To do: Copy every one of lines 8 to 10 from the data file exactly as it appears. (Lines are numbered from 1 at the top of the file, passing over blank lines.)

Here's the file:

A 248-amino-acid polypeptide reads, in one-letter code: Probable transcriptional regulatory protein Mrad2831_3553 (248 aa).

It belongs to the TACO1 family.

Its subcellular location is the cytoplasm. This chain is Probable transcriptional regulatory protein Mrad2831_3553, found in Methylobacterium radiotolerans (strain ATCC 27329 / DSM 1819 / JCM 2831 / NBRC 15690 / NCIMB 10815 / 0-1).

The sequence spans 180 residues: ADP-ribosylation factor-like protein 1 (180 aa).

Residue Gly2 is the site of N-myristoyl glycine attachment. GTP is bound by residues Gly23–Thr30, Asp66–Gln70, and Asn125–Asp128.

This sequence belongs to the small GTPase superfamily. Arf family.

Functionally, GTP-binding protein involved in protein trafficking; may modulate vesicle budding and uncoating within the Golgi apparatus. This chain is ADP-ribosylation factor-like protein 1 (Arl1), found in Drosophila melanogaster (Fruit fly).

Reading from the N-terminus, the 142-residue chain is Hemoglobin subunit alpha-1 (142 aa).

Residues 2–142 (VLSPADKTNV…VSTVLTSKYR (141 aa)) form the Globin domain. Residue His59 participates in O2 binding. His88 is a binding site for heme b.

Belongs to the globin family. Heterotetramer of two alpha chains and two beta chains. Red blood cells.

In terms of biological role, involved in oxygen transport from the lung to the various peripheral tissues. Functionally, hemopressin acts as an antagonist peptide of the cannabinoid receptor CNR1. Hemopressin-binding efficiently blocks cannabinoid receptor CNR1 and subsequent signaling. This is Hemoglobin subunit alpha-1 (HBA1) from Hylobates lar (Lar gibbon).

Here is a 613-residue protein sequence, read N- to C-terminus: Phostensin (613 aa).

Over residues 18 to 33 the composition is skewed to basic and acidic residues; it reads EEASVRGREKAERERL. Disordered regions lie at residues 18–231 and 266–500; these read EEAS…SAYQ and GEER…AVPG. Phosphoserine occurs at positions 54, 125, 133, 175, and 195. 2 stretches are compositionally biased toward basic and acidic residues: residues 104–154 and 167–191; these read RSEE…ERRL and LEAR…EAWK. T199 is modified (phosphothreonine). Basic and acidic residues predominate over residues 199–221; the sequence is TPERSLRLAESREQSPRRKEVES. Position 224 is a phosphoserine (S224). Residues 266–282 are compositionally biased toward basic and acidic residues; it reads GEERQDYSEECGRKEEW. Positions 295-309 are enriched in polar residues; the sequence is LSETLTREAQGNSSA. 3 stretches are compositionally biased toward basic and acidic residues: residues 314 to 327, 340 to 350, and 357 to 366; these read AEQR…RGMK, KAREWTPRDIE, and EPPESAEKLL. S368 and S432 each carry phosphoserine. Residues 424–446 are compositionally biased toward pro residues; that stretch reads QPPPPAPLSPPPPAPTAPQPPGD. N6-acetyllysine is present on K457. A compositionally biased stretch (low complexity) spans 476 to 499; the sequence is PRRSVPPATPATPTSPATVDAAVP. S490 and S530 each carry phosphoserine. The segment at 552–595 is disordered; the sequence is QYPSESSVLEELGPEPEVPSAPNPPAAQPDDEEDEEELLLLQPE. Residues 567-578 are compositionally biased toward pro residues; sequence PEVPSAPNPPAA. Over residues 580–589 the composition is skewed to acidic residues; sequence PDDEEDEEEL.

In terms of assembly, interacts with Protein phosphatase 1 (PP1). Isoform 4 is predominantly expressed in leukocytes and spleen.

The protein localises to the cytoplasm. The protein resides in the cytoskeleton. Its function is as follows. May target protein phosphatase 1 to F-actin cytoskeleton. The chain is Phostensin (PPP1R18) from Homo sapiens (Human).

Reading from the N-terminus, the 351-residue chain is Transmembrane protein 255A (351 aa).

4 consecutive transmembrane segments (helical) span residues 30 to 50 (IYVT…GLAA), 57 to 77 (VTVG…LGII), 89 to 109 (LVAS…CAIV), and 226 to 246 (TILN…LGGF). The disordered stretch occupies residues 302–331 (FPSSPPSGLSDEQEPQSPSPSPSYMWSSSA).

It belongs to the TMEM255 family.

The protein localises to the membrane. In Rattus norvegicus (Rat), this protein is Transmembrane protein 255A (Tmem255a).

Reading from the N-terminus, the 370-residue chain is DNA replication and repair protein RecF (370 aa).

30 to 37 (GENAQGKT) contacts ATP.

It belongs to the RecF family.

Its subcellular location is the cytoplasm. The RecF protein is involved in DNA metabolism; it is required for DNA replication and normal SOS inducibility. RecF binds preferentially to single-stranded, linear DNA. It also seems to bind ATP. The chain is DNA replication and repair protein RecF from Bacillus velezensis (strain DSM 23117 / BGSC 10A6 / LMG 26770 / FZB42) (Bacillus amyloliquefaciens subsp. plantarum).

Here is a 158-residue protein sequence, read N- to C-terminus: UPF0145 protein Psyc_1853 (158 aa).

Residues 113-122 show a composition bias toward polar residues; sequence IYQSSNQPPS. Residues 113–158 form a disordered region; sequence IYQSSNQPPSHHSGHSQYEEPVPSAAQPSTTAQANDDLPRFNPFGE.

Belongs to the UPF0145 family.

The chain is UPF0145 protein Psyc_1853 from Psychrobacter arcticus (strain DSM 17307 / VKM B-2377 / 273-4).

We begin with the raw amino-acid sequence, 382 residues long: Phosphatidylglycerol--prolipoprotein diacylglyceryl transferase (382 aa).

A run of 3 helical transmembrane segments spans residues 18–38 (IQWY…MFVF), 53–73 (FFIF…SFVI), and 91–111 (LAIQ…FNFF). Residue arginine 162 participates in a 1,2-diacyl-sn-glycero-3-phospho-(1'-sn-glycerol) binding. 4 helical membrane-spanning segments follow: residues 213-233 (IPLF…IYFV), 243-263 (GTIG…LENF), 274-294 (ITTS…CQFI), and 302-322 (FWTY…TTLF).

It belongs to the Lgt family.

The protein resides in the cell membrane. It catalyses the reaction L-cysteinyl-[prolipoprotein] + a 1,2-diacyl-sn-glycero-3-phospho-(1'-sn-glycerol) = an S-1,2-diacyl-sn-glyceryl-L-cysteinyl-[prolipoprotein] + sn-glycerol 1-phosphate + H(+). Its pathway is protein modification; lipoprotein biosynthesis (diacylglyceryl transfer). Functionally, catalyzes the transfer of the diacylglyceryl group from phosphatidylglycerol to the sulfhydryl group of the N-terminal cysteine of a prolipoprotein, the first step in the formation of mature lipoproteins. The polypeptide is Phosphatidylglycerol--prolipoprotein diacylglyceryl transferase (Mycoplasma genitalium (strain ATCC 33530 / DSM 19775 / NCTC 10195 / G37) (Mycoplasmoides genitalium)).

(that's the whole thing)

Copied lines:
Reading from the N-terminus, the 142-residue chain is Hemoglobin subunit alpha-1 (142 aa).

Residues 2–142 (VLSPADKTNV…VSTVLTSKYR (141 aa)) form the Globin domain. Residue His59 participates in O2 binding. His88 is a binding site for heme b.

Belongs to the globin family. Heterotetramer of two alpha chains and two beta chains. Red blood cells.